Pagadi Attam is about a top cop investigating the case of a missing youngster who is allegedly involved in romantic deception of girls.
Suriya is a spoiled brat who deceives girls in the name of romance. Born in a rich family, blessed with a pleasing look and charming behaviour, winning girls’ love is an effortless thing for him. Hailing from a middle-class family, Kousalya is one among such girls who falls into his trap. Her family, which includes a mother and an elder sister, is shattered after she resorts to the extreme step owing to the betrayal she faces in the relationship with Suriya.
One day, Suriya gets kidnapped and finds himself trapped in a wooden box akin to a coffin. A petrified Suriya gets a call from the abductor who refuses to reveal his identity. The kidnapper assures him to let him go if he agrees to the former’s demand. Suriya gets the shock of his life when the unknown kidnapper asks him to discard his genital organ. Quite panicked by the disappearance of their only son, Suriya’s parents lodge a complaint with the police, following which ACP Devendra Kumar (Rahman) takes up the case. He starts questioning his friends and multiple girlfriends and later suspects Kousalya’s sister in the case. What happens in course of investigation forms the rest of the story.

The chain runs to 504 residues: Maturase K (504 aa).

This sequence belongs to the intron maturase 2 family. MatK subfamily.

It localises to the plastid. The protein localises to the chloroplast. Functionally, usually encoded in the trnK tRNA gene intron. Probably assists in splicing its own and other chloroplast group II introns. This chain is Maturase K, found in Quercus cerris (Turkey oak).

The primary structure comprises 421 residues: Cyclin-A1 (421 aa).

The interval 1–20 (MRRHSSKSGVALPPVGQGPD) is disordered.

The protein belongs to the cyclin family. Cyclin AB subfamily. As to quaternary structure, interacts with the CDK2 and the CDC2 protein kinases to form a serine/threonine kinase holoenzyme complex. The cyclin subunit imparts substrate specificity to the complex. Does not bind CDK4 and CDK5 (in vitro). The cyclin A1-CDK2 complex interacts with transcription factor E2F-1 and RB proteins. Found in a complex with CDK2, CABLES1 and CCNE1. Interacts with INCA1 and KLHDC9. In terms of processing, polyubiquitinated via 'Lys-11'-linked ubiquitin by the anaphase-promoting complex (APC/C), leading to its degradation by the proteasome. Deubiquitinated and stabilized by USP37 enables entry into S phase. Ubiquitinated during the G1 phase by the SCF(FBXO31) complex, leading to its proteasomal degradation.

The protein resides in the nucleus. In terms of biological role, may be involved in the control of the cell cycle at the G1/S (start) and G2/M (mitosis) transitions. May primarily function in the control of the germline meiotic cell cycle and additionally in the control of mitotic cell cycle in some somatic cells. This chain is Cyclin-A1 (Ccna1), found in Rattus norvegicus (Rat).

Rahman, who comes only in the second half of the film, much to the surprise of the audience, does a neat job in his role, which is a cake-walk for him. The other artistes, comprising mostly of amateurs, are okay. Partly inspired from the Hollywood flick Buried, the story and its execution falls flat. The technical aspects, too, hardly offer anything to cheer about.